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Eat, Drink + Think

Worried About Chicken Welfare? This Surprising Ally Is Too

Animal rights advocates across the country, rejoice!

Perdue, one of the largest producers of chickens for eating in the United States, has announced a four-part plan to move the company towards humane practices. Though Purdue is not a kosher poultry company, its new plan is surprisingly aligned with many Jewish values.

The kosher meat industry has a legacy of lagging behind when it comes to animal welfare.

In the past, Perdue and other major chicken producers have been publicly criticized for poor treatment of their chickens. These criticisms ranged from slaughtering practices to dark and crowded poultry houses to excessive antibiotic use. Perdue publicly committed to taking on each of these issues to different degrees, in a plan that was called “precedent-setting” by a senior food-policy director at the Humane Society.

Purdue plans to switch its slaughtering practices from the industry-typical method of shackling the chickens and hanging them upside down for an electric shock before their slaughter. It intends to use the less painful method of knocking them out with gas, instead. This improvement, though not in line with the laws of kosher slaughter, aligns with the Jewish value of tzaar baalei chayim, or the prohibition of inflicting unnecessary pain on animals.

Part of the plan includes self-proscribed “openness” to continued criticism from animal welfare experts, and a promise that these steps towards animal welfare are just first steps. While Perdue has not committed to using breeds of chickens with slower growth rates — slower growth rate chickens are more active and much healthier, but are more expensive to raise — it’s agreed to do some research. This “openness” to other opinions resonates with the Jewish value of Elu v’elu divrei elokim chaim, a rabbinic dictum that translates roughly to “Both opinions, these and those, are the words of the Living God” — namely, that there is immense value in recognizing multiple perspectives and struggling with the complexities.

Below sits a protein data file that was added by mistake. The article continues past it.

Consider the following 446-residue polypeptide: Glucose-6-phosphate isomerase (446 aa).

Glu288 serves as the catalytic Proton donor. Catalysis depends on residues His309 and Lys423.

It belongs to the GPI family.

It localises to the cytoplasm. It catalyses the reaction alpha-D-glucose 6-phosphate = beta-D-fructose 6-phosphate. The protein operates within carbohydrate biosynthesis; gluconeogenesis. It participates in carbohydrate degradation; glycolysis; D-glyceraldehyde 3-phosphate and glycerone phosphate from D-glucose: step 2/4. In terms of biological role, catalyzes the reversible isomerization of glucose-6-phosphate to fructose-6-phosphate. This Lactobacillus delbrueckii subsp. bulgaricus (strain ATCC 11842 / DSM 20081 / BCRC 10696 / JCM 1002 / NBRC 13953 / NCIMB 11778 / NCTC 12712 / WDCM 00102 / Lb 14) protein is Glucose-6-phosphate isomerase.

Chicken is a popular dish for Shabbat dinner. Does kosher chicken production reach these ethical standards? Sadly, no, not always. In the 2000s, there were a series of investigations into Agriprocessors, a large Kosher meat company, and the results were not very pretty. While kashrut standards were prioritized, animal and worker welfare were not — and in some cases, the treatment of workers was criminal.

The kosher world today has a small but growing number of sustainable alternatives. But by and large, the kosher meat industry remains somewhat uninterested in animal welfare — despite all the Jewish values that support it.

This lack of interest has ramifications for consumers’ health, too. A startling study from 2013 tested chickens across New York City for antibiotic resistance. The results suggested that kosher chickens were raised with significantly more antibiotics than non-kosher birds.

Perhaps most interesting about Perdue’s initiative is that it was a “consumer-driven” change, influenced especially by millennials. If a corporate giant like Perdue can make these ethical changes, so can the producers of kosher meats. Organizations such as the Jewish Initiative for Animals are leaders in changing the kosher meat industry. Clearly, we have power in our purchases.

These improvements are exciting and will likely lead other companies to announce similar plans, but there is still plenty of progress to be made in the factory-farming industry and particularly the kosher industry. We can improve the kosher meat industry by voting with our dollars. When it comes to the food we eat, our core Jewish values should be more than just words.

Julia Widmann is a summer intern at Hazon. She is a rising junior at Washington University in St. Louis, where she is majoring in Environmental Policy and minoring in Women, Gender and Sexuality Studies.

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